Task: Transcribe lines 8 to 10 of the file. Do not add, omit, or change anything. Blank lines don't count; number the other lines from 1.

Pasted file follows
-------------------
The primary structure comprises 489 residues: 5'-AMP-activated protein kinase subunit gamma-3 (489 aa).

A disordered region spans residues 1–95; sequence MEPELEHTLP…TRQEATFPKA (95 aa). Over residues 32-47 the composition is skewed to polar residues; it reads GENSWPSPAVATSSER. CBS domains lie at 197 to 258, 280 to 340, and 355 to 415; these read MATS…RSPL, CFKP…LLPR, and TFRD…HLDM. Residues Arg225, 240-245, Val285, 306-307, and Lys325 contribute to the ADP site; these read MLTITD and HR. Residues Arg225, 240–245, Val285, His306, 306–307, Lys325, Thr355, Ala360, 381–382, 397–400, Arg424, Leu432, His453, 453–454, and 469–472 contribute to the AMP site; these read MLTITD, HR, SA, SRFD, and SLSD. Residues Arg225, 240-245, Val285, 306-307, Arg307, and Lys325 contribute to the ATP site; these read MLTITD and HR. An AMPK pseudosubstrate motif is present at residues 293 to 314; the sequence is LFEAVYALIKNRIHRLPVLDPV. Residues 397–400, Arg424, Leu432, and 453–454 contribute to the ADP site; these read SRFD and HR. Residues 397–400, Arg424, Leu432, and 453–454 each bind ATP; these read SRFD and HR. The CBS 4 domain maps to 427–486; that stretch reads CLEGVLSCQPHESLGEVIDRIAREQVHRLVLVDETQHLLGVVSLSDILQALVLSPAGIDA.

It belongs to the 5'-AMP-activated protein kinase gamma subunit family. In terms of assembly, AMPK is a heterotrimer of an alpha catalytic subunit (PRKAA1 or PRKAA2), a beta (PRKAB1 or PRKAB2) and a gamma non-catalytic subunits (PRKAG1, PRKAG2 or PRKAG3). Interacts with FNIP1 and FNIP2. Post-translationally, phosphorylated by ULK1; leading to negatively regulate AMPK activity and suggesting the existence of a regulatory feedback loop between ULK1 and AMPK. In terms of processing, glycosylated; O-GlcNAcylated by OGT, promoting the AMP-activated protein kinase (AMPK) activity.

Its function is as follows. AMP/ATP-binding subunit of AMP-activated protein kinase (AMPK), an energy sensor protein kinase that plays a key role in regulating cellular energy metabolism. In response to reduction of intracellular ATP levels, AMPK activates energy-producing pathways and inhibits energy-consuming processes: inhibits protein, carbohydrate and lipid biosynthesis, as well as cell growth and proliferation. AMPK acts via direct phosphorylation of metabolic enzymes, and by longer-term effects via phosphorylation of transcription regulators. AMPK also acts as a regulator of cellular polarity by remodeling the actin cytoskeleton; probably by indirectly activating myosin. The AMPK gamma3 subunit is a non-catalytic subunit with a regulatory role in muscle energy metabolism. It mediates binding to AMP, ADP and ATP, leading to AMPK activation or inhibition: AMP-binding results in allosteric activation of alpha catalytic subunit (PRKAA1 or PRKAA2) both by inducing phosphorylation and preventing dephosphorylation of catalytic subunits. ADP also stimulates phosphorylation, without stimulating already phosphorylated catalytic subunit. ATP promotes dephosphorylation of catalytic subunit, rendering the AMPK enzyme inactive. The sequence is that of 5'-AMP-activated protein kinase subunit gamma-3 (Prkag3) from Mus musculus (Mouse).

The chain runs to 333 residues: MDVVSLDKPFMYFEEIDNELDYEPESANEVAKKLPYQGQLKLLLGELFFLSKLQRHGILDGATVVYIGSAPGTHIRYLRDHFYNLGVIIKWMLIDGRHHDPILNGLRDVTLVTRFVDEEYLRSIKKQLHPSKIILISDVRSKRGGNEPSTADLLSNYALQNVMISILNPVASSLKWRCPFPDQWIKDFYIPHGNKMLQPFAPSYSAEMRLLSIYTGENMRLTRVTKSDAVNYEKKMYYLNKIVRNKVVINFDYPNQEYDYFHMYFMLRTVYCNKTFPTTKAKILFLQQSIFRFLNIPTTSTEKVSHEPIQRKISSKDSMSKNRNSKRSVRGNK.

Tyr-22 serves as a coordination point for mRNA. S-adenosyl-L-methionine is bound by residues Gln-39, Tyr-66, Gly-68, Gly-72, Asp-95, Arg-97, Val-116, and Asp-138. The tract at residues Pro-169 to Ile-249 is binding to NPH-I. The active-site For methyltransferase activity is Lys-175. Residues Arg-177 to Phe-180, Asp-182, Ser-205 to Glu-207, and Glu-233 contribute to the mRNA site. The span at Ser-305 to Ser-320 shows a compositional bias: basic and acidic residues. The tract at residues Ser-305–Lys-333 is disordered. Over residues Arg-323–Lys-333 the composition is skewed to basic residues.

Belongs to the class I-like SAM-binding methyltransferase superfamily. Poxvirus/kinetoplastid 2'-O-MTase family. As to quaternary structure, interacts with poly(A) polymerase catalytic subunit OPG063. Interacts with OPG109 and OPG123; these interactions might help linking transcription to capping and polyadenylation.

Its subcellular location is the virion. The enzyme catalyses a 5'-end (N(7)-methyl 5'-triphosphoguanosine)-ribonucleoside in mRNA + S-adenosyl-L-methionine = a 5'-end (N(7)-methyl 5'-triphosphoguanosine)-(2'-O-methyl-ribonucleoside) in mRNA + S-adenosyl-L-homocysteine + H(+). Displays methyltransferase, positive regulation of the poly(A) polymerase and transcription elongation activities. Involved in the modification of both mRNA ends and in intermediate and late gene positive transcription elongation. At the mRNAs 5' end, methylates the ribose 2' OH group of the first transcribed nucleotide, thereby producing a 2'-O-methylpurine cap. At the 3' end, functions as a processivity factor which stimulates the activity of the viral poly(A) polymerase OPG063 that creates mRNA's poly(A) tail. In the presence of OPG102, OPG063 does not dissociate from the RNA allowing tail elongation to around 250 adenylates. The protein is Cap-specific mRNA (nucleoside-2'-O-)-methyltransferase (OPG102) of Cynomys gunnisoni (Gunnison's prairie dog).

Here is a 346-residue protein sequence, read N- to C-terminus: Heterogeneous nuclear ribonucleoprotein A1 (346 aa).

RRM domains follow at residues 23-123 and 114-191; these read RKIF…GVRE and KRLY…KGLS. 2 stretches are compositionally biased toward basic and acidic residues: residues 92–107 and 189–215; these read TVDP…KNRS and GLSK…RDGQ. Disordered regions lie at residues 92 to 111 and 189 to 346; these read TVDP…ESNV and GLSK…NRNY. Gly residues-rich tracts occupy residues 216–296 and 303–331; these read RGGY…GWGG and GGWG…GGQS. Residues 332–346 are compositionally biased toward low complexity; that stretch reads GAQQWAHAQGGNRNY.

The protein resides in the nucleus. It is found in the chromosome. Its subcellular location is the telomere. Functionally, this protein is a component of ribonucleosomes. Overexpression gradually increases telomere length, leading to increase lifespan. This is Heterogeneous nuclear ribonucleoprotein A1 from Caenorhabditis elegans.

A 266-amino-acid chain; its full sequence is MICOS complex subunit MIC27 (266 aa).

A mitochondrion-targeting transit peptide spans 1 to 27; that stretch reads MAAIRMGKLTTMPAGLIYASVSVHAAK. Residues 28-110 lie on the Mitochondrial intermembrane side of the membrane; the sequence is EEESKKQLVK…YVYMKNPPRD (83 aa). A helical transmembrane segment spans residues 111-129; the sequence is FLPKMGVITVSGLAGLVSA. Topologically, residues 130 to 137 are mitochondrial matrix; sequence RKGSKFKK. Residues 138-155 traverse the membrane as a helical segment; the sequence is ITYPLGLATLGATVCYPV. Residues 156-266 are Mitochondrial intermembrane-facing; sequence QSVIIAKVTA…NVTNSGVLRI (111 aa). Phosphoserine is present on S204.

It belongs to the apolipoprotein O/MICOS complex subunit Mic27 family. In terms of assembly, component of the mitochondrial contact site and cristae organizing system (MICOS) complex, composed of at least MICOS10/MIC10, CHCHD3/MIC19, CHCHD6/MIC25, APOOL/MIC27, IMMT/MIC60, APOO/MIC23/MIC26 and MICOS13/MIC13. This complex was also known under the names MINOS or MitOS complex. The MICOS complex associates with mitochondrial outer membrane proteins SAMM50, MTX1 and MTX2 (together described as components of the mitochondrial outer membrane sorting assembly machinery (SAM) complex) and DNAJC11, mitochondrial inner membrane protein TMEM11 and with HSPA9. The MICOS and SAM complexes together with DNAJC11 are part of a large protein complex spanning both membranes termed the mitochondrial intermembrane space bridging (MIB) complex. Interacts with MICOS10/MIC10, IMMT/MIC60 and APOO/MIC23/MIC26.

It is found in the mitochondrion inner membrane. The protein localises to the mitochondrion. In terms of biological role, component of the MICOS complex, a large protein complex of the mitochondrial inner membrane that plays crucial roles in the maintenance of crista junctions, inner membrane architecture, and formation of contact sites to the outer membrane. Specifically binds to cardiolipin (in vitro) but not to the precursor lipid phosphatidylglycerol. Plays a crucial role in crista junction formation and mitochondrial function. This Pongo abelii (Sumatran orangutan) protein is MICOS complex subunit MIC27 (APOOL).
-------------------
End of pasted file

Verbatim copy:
Its subcellular location is the virion. The enzyme catalyses a 5'-end (N(7)-methyl 5'-triphosphoguanosine)-ribonucleoside in mRNA + S-adenosyl-L-methionine = a 5'-end (N(7)-methyl 5'-triphosphoguanosine)-(2'-O-methyl-ribonucleoside) in mRNA + S-adenosyl-L-homocysteine + H(+). Displays methyltransferase, positive regulation of the poly(A) polymerase and transcription elongation activities. Involved in the modification of both mRNA ends and in intermediate and late gene positive transcription elongation. At the mRNAs 5' end, methylates the ribose 2' OH group of the first transcribed nucleotide, thereby producing a 2'-O-methylpurine cap. At the 3' end, functions as a processivity factor which stimulates the activity of the viral poly(A) polymerase OPG063 that creates mRNA's poly(A) tail. In the presence of OPG102, OPG063 does not dissociate from the RNA allowing tail elongation to around 250 adenylates. The protein is Cap-specific mRNA (nucleoside-2'-O-)-methyltransferase (OPG102) of Cynomys gunnisoni (Gunnison's prairie dog).

Here is a 346-residue protein sequence, read N- to C-terminus: Heterogeneous nuclear ribonucleoprotein A1 (346 aa).

RRM domains follow at residues 23-123 and 114-191; these read RKIF…GVRE and KRLY…KGLS. 2 stretches are compositionally biased toward basic and acidic residues: residues 92–107 and 189–215; these read TVDP…KNRS and GLSK…RDGQ. Disordered regions lie at residues 92 to 111 and 189 to 346; these read TVDP…ESNV and GLSK…NRNY. Gly residues-rich tracts occupy residues 216–296 and 303–331; these read RGGY…GWGG and GGWG…GGQS. Residues 332–346 are compositionally biased toward low complexity; that stretch reads GAQQWAHAQGGNRNY.